Applied Fingerstyle Patterns
Now we have to work on some patterns to apply to work out which strings to play for which chord...
Ditch the pick
Your thumb always plays the bass note. It can play other notes later of course, but for these patterns the thumb will always play the bass note of the chord. Now you do remember the notes in your chords way back when we looked at notes in the open position, right?
The two patterns in 4:4 (four beats in each bar) are:
4:4 T121 3212
4:4 T123 2123
And one more, which is has six beats in the bar. Now, we have not looked at that timing yet, but you can think of it like a half bar (2 beats) with each beat divided into 3 (triplets). Many people (including me when I was learning) use it to play ‘House Of The Rising Sun', but the original uses a slightly different rhythm and is actually played with a pick.
6:8 T12 321
Make up your own!
In a bar with four beats there are eight eighth notes (1+2+3+4+). Now, if you put a bass note on beat 1, then you can make up any other pattern you like for the other fingers. It will usually sound better if the pattern is the same in each bar, but sometimes it sounds cool just to make them all up as you go!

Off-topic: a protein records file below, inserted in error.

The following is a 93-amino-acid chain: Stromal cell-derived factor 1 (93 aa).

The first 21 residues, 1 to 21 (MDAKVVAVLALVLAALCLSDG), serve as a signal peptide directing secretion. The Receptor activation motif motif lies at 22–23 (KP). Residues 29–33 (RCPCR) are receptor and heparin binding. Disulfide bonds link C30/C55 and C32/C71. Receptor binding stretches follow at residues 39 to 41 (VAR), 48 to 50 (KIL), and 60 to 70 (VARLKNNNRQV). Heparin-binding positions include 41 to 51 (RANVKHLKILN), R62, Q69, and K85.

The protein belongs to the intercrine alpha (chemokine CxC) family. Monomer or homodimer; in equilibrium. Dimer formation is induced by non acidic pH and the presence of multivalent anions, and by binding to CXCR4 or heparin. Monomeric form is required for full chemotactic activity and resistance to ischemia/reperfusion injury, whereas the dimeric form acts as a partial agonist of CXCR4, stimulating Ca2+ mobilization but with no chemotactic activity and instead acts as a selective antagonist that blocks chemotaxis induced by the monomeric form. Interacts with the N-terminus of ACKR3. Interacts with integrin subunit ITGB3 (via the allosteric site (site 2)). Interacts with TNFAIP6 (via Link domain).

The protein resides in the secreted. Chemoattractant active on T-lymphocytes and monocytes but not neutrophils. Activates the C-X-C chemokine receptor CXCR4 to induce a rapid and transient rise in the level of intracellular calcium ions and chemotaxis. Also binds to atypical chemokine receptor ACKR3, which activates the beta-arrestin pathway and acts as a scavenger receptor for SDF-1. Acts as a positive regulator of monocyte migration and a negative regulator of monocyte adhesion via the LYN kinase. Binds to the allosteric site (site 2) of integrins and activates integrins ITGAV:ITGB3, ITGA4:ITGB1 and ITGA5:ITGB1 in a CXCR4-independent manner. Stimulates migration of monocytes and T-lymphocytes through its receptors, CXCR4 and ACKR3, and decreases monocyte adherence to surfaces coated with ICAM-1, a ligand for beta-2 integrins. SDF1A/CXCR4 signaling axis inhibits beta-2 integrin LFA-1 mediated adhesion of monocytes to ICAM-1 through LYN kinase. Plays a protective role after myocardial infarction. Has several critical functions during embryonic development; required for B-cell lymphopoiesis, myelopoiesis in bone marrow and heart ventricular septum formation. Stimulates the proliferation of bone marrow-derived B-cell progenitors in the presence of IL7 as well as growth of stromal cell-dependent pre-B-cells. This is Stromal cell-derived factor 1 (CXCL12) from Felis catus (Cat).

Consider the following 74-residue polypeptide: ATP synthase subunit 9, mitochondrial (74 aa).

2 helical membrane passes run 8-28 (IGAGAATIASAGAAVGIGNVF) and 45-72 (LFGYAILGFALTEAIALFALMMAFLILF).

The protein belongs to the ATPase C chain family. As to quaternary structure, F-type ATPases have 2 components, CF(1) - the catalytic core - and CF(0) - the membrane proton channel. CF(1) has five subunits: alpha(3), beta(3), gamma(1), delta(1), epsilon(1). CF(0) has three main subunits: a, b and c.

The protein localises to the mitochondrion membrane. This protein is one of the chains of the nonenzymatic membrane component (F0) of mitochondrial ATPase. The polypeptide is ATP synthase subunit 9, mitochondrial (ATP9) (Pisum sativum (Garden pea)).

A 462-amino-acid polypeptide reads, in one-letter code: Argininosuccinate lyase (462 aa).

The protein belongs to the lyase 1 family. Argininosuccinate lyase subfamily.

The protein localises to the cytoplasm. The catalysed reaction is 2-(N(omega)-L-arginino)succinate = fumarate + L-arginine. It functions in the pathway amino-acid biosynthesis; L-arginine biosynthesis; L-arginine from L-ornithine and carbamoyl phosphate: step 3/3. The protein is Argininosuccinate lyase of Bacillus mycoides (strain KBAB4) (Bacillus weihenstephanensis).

Try right now to make up your own eight-note fingerstyle pattern and then play it. It's easy and lots of fun, and will teach you heaps of cool new patterns!
It might seem sometimes that you have more fingers pressing down notes in the chord than
you really need. But leave them there because if you accidentally hit the wrong string (which often happens) then at least it will be a good note. Holding down the whole chord is a great habit to get into. When you are a fingerstyle expert you might not hold them all down all the time, but until then, it will keep you sounding cool.
Next up we are going to re-visit the 12 Bar Blues.